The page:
|1. Report signed by B. Fillingham and three others to the Lords of the Treasury upon the petition of Augustine Briggs, Esq., Receiver General of the first six months' aid for Norfolk and the city of Norwich; recommending that he be allowed 30l. for his good services. Dated 2 April 1690.|
Also the petition.
||2. Letter of the chief officers of the Ordnance to William Jephson, Esq., stating that notwithstanding Mr. Herriott's information to their Lordships to the contrary, there was stowage for 15 tons of farthings on board the “Bordeaux Merchant.” Dated 3 April 1690.|
||3. An Order in Council on the petition of Roger Moore, Esq., who was possessed of the grant made to Col. Legg, then Lord Dartmouth, and Sir Tho. Armstrong, viz., to make and utter copper half-pence in Ireland for 21 years from the 32nd of Car. II. The grant was renewed by His late Majesty. The petition prayed His Majesty to direct what effigies should be stamped on the half-pence, or to grant new letters for the unexpired term. The order refers the matter to the Lords of the Treasury. Dated 10 April 1690.|
Also two petitions of the said Roger Moore and a copy of a petition with memoranda relating thereto.
Minuted at the back of the petition:—“18 Feb. 1689–90. Mr Atturney & Mr Sollicitr are of opinion His Matie may send over the tynn farthings & halfe pence into Ireland notwithstanding the pretense of this graunt.”
The Order in Council has three Minutes indorsed, the last of which is:—“The Lords think it proper the execution of the patent be suspended till Ireland is reduced; because in the meantime new farthings may create an inconvenience to the soldrs, & be of little advantage to ye patentee.”
||4. Report of the Comrs of Customs, to the Lords of the Treasury, on the petition of Renatus Palmer, who prayed to be appointed surveyor in the port of Dartmouth, void by the death of William Knoyle; leaving it to the option of their Lordships which they would appoint; viz., the petitioner or Mr. How, late landwaiter at Dartmouth, both being duly qualified. Dated 10 April 1690.|
Minuted:—“Graunted to Palmer.”
Accompanied by the petition and a certificate.
2 pages and 2 halves.
||5. Order made by the Committee for Trade and Plantations, 17 April 1690, for the transmission of a copy of a petition of Dr. Payne; setting forth that his brother, John Payne, His Majesty's collector in Maryland, had been murdered in the execution of his office. Sent for information of the Lords of the Treasury that the might appoint another collector.|
Minuted:—“The Comrs Customs to present a fitt person for the employment.”
Copy of the petition, the prayer of which is that justice might be done on the traitors and murderers.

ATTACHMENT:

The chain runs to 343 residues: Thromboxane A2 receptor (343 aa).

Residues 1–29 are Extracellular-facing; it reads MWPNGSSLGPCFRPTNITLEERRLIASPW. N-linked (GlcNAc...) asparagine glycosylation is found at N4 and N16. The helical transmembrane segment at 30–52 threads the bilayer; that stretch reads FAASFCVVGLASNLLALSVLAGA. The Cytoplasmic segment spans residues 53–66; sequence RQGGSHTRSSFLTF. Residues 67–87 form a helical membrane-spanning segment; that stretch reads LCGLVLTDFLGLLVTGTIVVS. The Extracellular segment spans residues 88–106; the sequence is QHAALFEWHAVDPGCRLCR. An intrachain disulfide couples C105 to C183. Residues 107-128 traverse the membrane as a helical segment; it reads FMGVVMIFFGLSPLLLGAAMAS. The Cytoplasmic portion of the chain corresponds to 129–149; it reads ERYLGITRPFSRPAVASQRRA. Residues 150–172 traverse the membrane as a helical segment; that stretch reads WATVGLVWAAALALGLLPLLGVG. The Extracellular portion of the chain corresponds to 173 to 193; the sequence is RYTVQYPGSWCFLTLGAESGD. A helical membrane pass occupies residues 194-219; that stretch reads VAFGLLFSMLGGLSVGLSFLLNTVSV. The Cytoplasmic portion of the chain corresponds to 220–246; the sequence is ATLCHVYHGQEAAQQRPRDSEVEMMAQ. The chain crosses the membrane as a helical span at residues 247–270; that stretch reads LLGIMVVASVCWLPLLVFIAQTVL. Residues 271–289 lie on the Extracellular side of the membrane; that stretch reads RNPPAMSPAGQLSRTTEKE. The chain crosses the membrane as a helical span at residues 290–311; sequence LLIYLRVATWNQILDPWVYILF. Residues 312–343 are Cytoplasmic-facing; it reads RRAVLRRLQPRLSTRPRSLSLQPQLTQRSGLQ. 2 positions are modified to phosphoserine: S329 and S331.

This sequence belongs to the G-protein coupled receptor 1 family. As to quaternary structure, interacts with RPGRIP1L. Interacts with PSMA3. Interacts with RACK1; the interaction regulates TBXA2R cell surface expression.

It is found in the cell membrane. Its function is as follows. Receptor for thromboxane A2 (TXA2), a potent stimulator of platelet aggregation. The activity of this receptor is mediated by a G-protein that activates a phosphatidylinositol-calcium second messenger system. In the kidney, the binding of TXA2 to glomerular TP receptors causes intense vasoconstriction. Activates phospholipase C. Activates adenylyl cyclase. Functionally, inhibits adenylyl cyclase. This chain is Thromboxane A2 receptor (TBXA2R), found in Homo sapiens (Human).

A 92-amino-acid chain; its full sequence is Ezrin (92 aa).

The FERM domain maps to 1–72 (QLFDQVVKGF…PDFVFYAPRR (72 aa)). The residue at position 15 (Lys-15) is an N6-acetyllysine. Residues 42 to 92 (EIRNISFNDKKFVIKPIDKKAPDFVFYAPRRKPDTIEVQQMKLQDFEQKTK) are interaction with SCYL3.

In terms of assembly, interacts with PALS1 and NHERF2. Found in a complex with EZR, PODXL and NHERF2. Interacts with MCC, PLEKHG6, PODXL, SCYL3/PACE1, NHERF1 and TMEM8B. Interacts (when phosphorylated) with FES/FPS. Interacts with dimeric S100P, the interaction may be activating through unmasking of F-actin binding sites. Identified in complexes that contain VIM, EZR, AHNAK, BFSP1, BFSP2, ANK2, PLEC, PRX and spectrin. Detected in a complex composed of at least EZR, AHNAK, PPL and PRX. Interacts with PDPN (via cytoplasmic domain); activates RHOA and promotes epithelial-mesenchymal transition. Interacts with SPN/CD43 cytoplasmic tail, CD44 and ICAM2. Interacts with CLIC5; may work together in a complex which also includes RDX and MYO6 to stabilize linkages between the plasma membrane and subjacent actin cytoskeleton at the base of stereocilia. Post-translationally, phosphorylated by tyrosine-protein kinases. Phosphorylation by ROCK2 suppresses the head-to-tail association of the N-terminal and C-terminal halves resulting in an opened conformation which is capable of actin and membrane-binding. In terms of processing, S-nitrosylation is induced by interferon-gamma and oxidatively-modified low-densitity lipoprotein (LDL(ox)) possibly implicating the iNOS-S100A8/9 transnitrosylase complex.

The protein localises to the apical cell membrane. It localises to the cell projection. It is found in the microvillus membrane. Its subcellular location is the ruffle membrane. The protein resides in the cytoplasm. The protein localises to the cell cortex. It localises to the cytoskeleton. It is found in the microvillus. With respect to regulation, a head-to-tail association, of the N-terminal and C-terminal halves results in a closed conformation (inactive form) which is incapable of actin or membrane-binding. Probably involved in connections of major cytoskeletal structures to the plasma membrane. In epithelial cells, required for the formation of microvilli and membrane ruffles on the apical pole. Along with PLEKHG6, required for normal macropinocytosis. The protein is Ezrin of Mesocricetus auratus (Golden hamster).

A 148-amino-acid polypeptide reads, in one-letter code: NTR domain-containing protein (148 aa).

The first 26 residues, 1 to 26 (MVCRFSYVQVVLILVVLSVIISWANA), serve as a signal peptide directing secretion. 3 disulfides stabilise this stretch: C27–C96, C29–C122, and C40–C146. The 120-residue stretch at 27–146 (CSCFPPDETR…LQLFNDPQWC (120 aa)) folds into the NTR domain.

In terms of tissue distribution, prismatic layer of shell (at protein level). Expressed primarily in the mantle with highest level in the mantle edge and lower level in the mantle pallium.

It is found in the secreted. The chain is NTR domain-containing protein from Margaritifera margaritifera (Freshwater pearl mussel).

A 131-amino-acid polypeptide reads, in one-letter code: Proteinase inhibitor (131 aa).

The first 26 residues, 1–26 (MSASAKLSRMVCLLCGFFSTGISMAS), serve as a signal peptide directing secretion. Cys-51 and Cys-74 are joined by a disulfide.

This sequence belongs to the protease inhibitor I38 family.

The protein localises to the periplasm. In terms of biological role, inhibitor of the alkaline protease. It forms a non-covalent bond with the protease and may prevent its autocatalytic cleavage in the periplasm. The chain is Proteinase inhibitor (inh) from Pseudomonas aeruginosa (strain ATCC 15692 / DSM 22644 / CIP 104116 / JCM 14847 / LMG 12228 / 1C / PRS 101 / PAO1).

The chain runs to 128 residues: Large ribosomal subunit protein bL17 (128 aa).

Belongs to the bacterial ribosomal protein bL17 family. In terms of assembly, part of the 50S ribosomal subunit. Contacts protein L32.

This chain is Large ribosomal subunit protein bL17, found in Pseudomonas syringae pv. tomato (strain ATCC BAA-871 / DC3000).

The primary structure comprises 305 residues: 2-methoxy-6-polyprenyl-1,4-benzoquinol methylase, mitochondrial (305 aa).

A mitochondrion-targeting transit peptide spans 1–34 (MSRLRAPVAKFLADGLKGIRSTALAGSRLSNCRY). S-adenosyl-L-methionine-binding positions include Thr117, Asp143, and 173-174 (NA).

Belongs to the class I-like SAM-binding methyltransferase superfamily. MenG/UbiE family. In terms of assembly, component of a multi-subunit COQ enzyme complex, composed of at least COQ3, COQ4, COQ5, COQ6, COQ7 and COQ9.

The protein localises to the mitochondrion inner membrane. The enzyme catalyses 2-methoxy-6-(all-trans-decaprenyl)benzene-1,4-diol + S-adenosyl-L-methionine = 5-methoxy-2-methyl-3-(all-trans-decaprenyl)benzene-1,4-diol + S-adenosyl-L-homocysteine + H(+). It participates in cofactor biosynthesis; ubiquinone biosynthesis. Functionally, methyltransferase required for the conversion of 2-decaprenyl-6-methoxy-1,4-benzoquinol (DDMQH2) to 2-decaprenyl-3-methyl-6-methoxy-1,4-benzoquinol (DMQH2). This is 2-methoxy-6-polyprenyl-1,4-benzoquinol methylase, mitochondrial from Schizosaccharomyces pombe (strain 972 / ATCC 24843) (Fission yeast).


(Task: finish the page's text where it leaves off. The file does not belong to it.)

||6. Report of the Comrs of Customs to the Lords of the Treasury, on the petition of John Ellesdon, praying their Lordships' warrant for the riding surveyor's place in the county of Dorset, instead of Mr. George Pley, lately deceased; recommending that office to be sunk, as there was very little employment for the officers of customs at Poole, Lyme, Weymouth, and other ports on that coast, since the Act prohibiting trade with France; and stating that the best service then to be done there, was to prevent the running of prohibited goods, for which they were about to issue instructions. Dated 14 April 1690.|
Minuted:—“The Comrs are to take care of Mr Ellesden & to provide for him as soon as anything happens, that he is qualified for.”
||7. Letter of Mr. Israel Fielding to Mr. Jephson informing him, that after sending the last of the Danish horse out of Scotland, he made the best of his way to Carlisle, knowing Mr. Williamson the receiver of Yorkshire and Mr. Huddleston of the Excise, waited there with 2,000l., each, for the contrary winds had kept the Danes 12 days; since the receipt of the money he was that day going back to Edinburgh to discharge his debts, and should return in six days. He had sent a particular of the pay given to the Danes in Scotland; the account of the contingent charge should be sent as soon as he returned; what would be further chargeable on them would not exceed if it came to 800 or 1,000l. He had hinted that he thought they could not well be accompted with till he went to them in Ireland, which would gain a little time if money were hard to come at. He supposed he should have the last 2,000l., to be employed as the King's service should require, though the Lords of the Committee had designed to send him down 3,000 horse, to embark from Kircudbright. The contingent charge would appear to have been influenced by Scotch consciences; but if none were joined to him hereafter, the money would be managed with more frugality. Dated Carlisle, 17 April 1690.|
Accompanied by a particular of the pay given to the Danes in Scotland.
7 pages and 6 half pages.
||8. Report of Sir Geo. Treby [Attorney General], stating that it was reasonable the petition should be granted according to the following report. Dated 19 April 1690. Also,|